Super 400 breaks the rock stigma and comes out as modern day soul music

:: Super 400 :: Realm of Music Festival ::
 :: August 8 ::


By Cornelia Kane

Super 400 could be a couple of things, depending on who you ask. It could be an extremely valuable vintage Gibson jazz guitar, circa 1934. Or it could be the hardest rocking trio to come out of upstate New York in a long, long time. As you might have already guessed, the focus of this article will be (mainly) on the latter.

The band formed in 1996, in Troy, New York, when long-time friends Kenny Hohman (guitar and vocals) and Joe Daley (drums) played a local musicians’ showcase in front of bassist Lori Friday. The three instantly clicked and in 1998 they were signed to Island Records and released their self-titled debut. But things weren’t all they were cracked up to be. In late 1998, due to shakeups at the label, Super 400 were released from their contract and ever since have been doing it on their own, releasing two studio albums, including their most recent, 2007’s rock and roll-fueled fire starter, 3 And The Beast, and one live album on their own imprint, Electric Mombie.

The Marquee caught up with bassist Lori Friday recently for an interview as the band rolled out of their hometown to kick off their summer tour. While many people might be quick to label the band’s sound as rock and roll, since their live show is one of the loudest around, Friday has a different opinion. “I think that we’re a soul band. Of course, you might not feel that way, but I think that we’ve always considered our music as soul music. We might not hold it out to Stax or Motown and say, ‘Yes, these are gold albums,’ because we’re apples and oranges. We live in a different place than those guys did, and a different time, but if you were going to describe our music, I think it would be safe to say that it’s soul music,” Friday said.

Whether you call it soul for a new generation or just good old rock and roll, this band knows how to bring it live. They are known for their raucous live shows (bring earplugs), but it is interesting to note that more thought goes into it than one might think. “When we’re making our records, we don’t record songs unless we feel that the song is good enough to stand on its own if you just played it on an acoustic guitar and sang it quietly,” she said, adding that they take that same mentality with live material. “If we decide not to play a song live, it’s generally because we want to keep the energy level up. A great rock band doesn’t play, you know, 120 beats per minute every song. That’s not what we’re all about. Every night is different and it depends on the crowd that we’re playing for. The more energy the crowd gives us, the more outrageous a show we’re going to give them, every time. There’s no exception to that rule. We’re going to give it up if there are five people or 5,000 people there, but we’re certainly going to give a different performance depending on the energy we get.”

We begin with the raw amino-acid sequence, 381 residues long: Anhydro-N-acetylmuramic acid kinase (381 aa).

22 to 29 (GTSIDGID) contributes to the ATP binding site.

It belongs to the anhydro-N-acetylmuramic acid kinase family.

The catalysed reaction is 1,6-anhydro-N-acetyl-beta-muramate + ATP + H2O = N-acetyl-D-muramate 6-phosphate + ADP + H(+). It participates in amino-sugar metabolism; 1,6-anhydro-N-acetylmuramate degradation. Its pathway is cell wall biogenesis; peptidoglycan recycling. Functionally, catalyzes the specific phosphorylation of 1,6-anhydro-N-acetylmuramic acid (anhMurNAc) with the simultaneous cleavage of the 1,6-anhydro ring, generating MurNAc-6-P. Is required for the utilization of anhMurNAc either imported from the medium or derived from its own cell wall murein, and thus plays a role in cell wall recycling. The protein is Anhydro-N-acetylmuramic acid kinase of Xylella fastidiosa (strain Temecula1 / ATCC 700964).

When it comes to writing songs, the band divides the task up equally. “We’re all involved in creating the songs,” said Friday. “One of the strengths of our band is that we take every idea that we feel strongly about and try to bring it to fruition. All three of us are in this together, and we try to do the best we can with every idea that we believe in. That’s something that we’re very grateful for, that we’re able to do that as a band.”

The collaboration of all three members adds a distinct quality to the band’s sound, but Friday said that one major element that is incorporated into all of their material is something that they get from fans. “Our sound now is a direct reflection of the energy that we’ve gotten from the audiences that we’ve played for,” she said. “The way it sounds to me isn’t going to be the same as the way it sounds to you. I mean, to me, it sounds like love. But to you at home, it might sound like soul music, or rock music, or a kick in the balls. I think it’s an individual thing. That’s the great thing about music.”

And, in fact, all of those descriptions fit perfectly with the band’s name and how it came to be. Friday explained that Daley’s brother is a vintage guitar dealer and one day he heard his brother talking about the Super 400 with a potential customer and had the thought that it’d be a great band name. “We still feel that way, years later. We love the name, it’s a name that kind of can mean a lot of different things, but it does come from that old Gibson guitar,” Friday said. “It’s a beautiful guitar. It’s a hollow-bodied guitar, mainly used for jazz. If one of us did have one of those guitars, we could probably temporarily retire, because it’s a very valuable vintage instrument, and definitely a much sought-after piece at this point in time. But we love vintage instruments and a lot of our gear is vintage.”

She also joked that if any representatives from Gibson happen to read this article and are in a generous mood, they definitely wouldn’t turn one down.

:: Super 400 ::
:: Realm of Music Festival ::
:: August 8 ::

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